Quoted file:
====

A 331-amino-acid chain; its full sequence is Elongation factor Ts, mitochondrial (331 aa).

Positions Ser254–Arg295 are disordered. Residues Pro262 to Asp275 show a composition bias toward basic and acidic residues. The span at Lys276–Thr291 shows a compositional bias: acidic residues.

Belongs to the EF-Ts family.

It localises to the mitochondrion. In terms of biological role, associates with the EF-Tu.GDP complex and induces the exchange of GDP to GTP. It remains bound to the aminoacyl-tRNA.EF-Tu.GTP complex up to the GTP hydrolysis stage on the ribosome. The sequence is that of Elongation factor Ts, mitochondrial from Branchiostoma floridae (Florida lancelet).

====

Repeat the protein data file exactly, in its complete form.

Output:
A 331-amino-acid chain; its full sequence is Elongation factor Ts, mitochondrial (331 aa).

Positions Ser254–Arg295 are disordered. Residues Pro262 to Asp275 show a composition bias toward basic and acidic residues. The span at Lys276–Thr291 shows a compositional bias: acidic residues.

Belongs to the EF-Ts family.

It localises to the mitochondrion. In terms of biological role, associates with the EF-Tu.GDP complex and induces the exchange of GDP to GTP. It remains bound to the aminoacyl-tRNA.EF-Tu.GTP complex up to the GTP hydrolysis stage on the ribosome. The sequence is that of Elongation factor Ts, mitochondrial from Branchiostoma floridae (Florida lancelet).